Published: 2017-12-01 10:50
Last Updated: 2017-12-02 10:01
Jordan will not allow Israel to reopen its embassy in Amman until it has launched legal proceedings against an Israeli security guard who shot dead two Jordanian citizens in July, a Jordanian diplomatic source told Reuters on Thursday.
The senior source added that Israel must also be able to assure its Arab neighbor that “justice has been served,” Reuters reported.
The comments come after Israel signaled that they would replace Einat Schlein as Israel’s ambassador, in the hope of calming anger in Amman over the current envoy’s handling of the shooting.
However, while Jordan has demanded that the security guard return to Jordan to stand trial, Israel has shown no sign of cooperating on this front.
“They can look for a new ambassador but that ambassador will not be welcome in Jordan until a due legal process takes its course and justice is served,” the diplomatic source said.
“Our position remains solid in Jordan.. The embassy will not reopen until these conditions are met... which is the position we took from the very beginning,” he added.
The embassy was closed shortly after Israel repatriated the guard under diplomatic immunity, preventing Jordanian authorities from interrogating him and taking any legal action against him.
However, Jordan maintains that even if the guard had diplomatic immunity that did not mean he could not be punished.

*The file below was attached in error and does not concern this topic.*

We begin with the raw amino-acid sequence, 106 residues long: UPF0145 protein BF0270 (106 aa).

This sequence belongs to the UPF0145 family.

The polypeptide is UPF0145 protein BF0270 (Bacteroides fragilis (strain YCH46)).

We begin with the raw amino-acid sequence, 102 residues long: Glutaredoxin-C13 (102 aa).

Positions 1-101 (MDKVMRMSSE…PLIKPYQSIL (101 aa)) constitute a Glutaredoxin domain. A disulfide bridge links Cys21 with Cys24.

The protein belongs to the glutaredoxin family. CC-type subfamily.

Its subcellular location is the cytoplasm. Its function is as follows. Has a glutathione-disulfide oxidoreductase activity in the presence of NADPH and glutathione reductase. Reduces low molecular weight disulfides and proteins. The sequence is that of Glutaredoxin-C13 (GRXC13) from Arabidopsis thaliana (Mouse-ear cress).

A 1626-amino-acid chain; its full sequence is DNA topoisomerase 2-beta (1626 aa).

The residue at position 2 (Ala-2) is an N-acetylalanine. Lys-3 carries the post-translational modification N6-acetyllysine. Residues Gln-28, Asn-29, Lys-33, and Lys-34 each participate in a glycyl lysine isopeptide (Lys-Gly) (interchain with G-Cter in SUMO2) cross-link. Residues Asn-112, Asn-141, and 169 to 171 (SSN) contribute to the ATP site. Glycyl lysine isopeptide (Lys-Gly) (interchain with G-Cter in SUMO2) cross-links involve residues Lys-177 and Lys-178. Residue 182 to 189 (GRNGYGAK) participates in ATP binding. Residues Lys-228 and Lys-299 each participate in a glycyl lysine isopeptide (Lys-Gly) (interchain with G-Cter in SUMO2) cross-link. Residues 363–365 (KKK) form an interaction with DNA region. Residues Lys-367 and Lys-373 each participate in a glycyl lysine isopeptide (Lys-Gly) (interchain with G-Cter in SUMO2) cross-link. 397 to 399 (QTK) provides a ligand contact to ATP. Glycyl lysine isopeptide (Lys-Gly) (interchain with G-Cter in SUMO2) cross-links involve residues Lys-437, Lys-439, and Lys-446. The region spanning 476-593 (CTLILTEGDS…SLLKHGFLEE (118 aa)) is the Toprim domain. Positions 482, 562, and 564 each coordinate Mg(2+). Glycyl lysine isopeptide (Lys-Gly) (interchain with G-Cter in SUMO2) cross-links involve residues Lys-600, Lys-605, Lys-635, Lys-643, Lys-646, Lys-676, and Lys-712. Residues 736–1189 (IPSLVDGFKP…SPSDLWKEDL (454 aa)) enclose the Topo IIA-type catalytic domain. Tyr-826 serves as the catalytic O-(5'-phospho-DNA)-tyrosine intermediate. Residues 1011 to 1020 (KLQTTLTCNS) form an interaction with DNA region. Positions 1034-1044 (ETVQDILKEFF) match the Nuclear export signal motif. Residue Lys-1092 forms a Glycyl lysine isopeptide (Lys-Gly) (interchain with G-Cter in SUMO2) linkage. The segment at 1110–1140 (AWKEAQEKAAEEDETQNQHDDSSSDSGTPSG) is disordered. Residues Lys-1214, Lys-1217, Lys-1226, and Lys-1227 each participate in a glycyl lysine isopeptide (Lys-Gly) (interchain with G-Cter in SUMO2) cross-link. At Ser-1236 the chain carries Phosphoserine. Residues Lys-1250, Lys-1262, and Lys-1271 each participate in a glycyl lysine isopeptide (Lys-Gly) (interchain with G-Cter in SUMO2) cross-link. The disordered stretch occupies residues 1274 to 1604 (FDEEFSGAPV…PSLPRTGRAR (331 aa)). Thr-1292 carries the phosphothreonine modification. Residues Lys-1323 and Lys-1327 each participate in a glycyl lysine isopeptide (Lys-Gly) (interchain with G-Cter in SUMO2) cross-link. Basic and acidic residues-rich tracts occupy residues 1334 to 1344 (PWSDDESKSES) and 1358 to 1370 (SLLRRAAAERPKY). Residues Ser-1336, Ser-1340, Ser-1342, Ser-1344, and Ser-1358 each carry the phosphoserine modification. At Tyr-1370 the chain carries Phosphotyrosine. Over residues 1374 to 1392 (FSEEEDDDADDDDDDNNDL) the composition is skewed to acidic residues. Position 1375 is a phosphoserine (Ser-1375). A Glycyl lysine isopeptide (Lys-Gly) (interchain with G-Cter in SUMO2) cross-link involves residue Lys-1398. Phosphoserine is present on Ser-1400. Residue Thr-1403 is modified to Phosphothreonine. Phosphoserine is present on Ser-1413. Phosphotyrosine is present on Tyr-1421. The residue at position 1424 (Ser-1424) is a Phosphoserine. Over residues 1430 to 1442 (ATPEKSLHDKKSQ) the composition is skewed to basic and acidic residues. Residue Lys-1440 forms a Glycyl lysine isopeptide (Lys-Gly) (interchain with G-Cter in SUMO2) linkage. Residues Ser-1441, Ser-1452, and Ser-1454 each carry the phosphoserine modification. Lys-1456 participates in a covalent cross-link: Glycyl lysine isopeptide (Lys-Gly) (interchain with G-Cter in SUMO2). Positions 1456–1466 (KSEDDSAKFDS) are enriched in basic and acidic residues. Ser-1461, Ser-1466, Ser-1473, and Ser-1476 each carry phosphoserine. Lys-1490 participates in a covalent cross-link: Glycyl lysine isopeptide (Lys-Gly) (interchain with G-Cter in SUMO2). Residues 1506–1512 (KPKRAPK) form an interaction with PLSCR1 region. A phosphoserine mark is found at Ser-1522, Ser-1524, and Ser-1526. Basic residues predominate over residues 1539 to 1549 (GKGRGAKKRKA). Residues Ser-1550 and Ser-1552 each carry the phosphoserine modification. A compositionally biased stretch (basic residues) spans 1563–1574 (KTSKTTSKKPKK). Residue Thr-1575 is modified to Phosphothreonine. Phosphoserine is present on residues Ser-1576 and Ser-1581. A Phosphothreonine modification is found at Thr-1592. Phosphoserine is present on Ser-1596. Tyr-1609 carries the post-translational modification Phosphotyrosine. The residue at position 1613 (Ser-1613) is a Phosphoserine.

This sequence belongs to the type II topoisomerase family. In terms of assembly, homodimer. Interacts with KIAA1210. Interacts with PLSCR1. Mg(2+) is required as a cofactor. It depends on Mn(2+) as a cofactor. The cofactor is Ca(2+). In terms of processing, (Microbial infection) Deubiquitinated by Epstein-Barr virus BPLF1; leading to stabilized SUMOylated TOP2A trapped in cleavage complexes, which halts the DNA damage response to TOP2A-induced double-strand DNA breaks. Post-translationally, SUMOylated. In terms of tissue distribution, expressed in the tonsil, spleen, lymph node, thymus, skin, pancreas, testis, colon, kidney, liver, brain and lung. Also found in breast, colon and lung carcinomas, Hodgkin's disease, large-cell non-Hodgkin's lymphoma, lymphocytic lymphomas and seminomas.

“The guard enjoyed immunity and not impunity under Vienna conventions,” the source said, referring to the Vienna Convention that specifies privileges given to diplomats.
“Jordan acted in compliance with its obligation under international law and Israel has to do the same,” the source said.
A televised welcome of the guard and Schlein further outraged officials in Jordan, with Jordan’s King Abdullah II calling on Israel to put the guard on trial, stating: “The Israeli Prime Minister is obliged to commit to his responsibilities and to take the necessary legal actions which include putting the killer on trial to attain justice, instead of dealing with this crime as a political display with the intent of achieving personal political gains.”
The closure of Israel’s embassy in Amman has stalled the start of the $1 billion Red Sea-Dead Sea water project deal between the two countries, as Israel has refused to proceed with discussions until its embassy staff are allowed to return to Amman.
This week a senior Jordanian official sent a letter to Israel demanding to know by the end of December whether it was still committed to the deal.